O Lord, throughout these forty days
you prayed and kept the fast;
inspire repentance for our sin,
and free us from our past.
You strove with Satan, and you won;
your faithfulness endured;
lend us your nerve, your skill, and trust
in God’s eternal word.
Though parched and hungry, yet you prayed
and fixed your mind above;
so teach us to deny ourselves
that we may know God’s love.
Be with us through this season, Lord,
and all our earthly days,
that when the final Easter dawns,
we join in heaven’s praise. 1
Evangelical Lutheran Worship, Hymn # 319
A Trinity member sent a note yesterday with a query based on a simple mathematical calculation. He rightly noted that we speak of the 40 days of Lent, yet it appears that there are 45 or 46 days between Ash Wednesday and our celebration of Easter. I had the opportunity to share with that meticulous and faithful parishioner that the 40-day season of Lent does not include Sundays, which are considered ‘little Easters,’ bursts of resurrection joy that transcend the penitent nature of our season of 40 days of Lent. If you remove the Sundays from the calculation, the days from Ash Wednesday through Holy Saturday number 40.
A bit more on that span of 40 days: in the ancient scriptural imagination, “40” was both a stylized way of saying, “for a long time,” and a way of resonating with other key “40’s” in Israel’s sacred memory: the flood’s 40 days and nights of rain (Genesis 7:12), Moses’ 40 days and nights on Mount Sinai (Exodus 34:28), Israel’s 40 years of wilderness wandering (Deuteronomy 8:2), and not least, Jesus’ 40 days of wilderness temptation. The underlying idea here is that God, like a master poet, choreographer, or composer, works through signature forms in time and space — and in the Season of Lent, we’re invited to participate in one of those forms by stepping into our own 40-day pilgrimage of reflection, repentance, prayer, and preparation.
As I recalled that 40-day formula, I also remembered being asked early in my ordained ministry from where the word “Lent” was derived. That questioning member of my first parish rightly noted that you don’t find the word “Lent” in the Bible. I confessed that I was not sure of that derivation, and that I would get at the pursuit of that bit of liturgical trivia.
I learned that the word “Lent” comes from “lencten,” an Old English word for “lengthen,” and refers to the gradually lengthening days of late winter and early spring. Over the centuries, Lent evolved into a 40-day period of reflection, repentance, and preparing not only for Holy Week but also for the subsequent 50-day celebration of the season of Easter.
I confess that I have since treasured the idea that Lent evokes spring, the lengthening of days, and the return of life’s growing things for we who live in northern regions. As we seek to reflect, repent, pray and prepare during this season of preparation for Easter, the days are getting ‘longer.’ Yesterday as I drove to Grand Rapids for the live streaming of worship on the First Sunday in Lent, I was accompanied by the sunlight of early morning for the entirety of my drive. It was welcome accompaniment.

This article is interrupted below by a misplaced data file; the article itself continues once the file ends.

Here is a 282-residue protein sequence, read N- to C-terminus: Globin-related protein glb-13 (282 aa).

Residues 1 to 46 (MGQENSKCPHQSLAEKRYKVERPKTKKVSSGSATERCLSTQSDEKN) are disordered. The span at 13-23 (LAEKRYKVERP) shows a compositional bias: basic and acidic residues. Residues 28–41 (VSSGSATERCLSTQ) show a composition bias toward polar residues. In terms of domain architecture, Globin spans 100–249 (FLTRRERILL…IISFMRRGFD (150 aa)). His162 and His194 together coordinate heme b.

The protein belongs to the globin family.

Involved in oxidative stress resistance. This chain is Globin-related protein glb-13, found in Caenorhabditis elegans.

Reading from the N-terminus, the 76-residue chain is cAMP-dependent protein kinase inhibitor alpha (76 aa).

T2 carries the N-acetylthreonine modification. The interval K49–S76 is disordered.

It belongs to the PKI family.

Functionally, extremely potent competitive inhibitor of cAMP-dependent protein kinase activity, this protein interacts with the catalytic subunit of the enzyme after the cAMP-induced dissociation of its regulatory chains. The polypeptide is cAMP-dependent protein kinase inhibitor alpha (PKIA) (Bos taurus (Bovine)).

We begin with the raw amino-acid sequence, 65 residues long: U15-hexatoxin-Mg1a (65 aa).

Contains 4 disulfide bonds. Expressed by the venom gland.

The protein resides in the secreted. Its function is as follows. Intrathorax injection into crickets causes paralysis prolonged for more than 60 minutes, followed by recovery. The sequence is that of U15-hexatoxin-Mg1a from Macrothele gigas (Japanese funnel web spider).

Last year it was the Third Sunday in Lent, March 15, when we began to refrain from worship as the COVID-19 pandemic fully arrived. I remember sitting in our worship spaces during the times when we would have normally been gathered for worship, to simply be present if someone did not get the message of our closure and arrived for worship. No one did. My little vigil that day was transformed into a prayerful occupancy of those spaces we love. All were lit only by the indirect natural light coming in from western walls of windows, in the Courtyard and on the balcony back wall of the sanctuary. Despite the solitude, a gentle warm light enveloped those spaces, and I found myself at worship.
It was Lent, and the chancel wall banner provided the theme for my first pandemic vigil and for the vigil of this last year in our life together as a community of faith. “Be still, and know that I am God,” spoke the Psalmist. Be still, and know the light of a new day, a new possibility, a new dawn. Psalm 46:10 has become a quiet affirmation as the weeks transformed into months, and as the seasons have continued to unfold. It is again late winter in our life together, and the Lenten banner has been lifted again onto the chancel wall. We are invited again into the quiet stillness of sanctuary. We are invited into the knowledge of a God who remains faithful no matter what challenges we face. And we are invited into the promise of springtime new life.
It will be the Third Sunday in Lent, almost a year to the day since we began our closure, when we again enter the sanctuary and Centennial Hall as a congregation on March 7. We tried to come back for a couple of Sundays last fall before the surge in the virus brought our region and our nation into renewed retreat. Now we will begin again to gather in these sacred spaces, made sacred by our offering of worship. As I write to you today, public health officials are marking 500,000 deaths from the coronavirus and we know that we are not out of the woods yet. But spring is coming. Easter is coming. So, let us with humility approach the empty tomb and the promise that our faithful God defeats death still.
For now, we still have most of our 40-day Lenten journey ahead. The Lord be with you as you sojourn.
Blessings to you, O people of Trinity. May you be safe, may you be well, and may you be held in love.
It remains a privilege to serve as one of your pastors.
Grace and peace,
Pastor Robert Linstrom